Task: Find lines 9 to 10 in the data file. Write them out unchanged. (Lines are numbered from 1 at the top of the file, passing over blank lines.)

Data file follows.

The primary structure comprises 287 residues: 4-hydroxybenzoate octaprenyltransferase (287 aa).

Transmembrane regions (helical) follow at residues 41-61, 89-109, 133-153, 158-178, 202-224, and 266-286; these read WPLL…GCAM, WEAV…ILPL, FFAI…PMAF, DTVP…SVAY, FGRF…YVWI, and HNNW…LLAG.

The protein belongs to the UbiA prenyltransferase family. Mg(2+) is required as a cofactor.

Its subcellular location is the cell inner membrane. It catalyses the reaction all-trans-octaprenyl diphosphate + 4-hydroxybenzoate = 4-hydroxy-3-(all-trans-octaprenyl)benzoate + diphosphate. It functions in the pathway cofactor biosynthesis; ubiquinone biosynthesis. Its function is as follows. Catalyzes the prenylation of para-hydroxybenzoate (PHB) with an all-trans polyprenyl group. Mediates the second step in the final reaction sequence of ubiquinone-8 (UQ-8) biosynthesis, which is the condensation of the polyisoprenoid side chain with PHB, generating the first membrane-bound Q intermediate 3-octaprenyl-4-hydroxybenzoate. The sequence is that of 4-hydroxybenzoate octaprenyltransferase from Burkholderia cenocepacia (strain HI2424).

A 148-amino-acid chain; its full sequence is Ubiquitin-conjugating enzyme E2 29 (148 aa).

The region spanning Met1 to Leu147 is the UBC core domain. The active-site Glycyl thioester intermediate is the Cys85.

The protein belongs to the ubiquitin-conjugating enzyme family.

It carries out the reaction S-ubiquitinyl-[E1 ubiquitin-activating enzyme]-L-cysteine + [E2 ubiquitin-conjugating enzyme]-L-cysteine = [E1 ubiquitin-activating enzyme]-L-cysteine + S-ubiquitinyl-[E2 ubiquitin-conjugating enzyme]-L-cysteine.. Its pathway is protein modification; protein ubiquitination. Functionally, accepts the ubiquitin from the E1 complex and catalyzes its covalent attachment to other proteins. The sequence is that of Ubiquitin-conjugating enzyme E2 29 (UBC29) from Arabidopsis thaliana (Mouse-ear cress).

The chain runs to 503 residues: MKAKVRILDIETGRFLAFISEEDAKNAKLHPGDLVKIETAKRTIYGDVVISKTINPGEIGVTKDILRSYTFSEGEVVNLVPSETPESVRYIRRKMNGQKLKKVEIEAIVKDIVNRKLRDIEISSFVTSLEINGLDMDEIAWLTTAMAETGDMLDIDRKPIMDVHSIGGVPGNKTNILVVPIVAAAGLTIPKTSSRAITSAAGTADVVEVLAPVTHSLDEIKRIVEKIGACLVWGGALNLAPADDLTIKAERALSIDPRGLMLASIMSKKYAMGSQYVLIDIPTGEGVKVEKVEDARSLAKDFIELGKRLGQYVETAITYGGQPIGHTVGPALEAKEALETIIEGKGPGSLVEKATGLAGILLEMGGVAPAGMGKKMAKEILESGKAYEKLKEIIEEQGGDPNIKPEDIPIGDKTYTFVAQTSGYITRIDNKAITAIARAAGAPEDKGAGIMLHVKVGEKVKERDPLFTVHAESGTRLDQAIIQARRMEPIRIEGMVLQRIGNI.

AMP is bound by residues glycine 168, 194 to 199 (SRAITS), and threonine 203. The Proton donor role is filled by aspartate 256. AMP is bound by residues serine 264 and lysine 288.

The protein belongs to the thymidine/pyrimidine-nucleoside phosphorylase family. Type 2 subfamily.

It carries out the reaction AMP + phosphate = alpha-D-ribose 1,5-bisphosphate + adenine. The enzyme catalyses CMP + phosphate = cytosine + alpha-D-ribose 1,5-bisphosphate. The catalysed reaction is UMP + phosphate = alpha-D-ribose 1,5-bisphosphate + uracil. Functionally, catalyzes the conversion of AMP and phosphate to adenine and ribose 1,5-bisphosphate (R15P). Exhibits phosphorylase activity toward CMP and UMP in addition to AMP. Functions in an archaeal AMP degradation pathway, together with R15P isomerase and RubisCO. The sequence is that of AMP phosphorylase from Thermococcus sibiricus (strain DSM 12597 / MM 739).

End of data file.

The chain runs to 503 residues: MKAKVRILDIETGRFLAFISEEDAKNAKLHPGDLVKIETAKRTIYGDVVISKTINPGEIGVTKDILRSYTFSEGEVVNLVPSETPESVRYIRRKMNGQKLKKVEIEAIVKDIVNRKLRDIEISSFVTSLEINGLDMDEIAWLTTAMAETGDMLDIDRKPIMDVHSIGGVPGNKTNILVVPIVAAAGLTIPKTSSRAITSAAGTADVVEVLAPVTHSLDEIKRIVEKIGACLVWGGALNLAPADDLTIKAERALSIDPRGLMLASIMSKKYAMGSQYVLIDIPTGEGVKVEKVEDARSLAKDFIELGKRLGQYVETAITYGGQPIGHTVGPALEAKEALETIIEGKGPGSLVEKATGLAGILLEMGGVAPAGMGKKMAKEILESGKAYEKLKEIIEEQGGDPNIKPEDIPIGDKTYTFVAQTSGYITRIDNKAITAIARAAGAPEDKGAGIMLHVKVGEKVKERDPLFTVHAESGTRLDQAIIQARRMEPIRIEGMVLQRIGNI.

AMP is bound by residues glycine 168, 194 to 199 (SRAITS), and threonine 203. The Proton donor role is filled by aspartate 256. AMP is bound by residues serine 264 and lysine 288.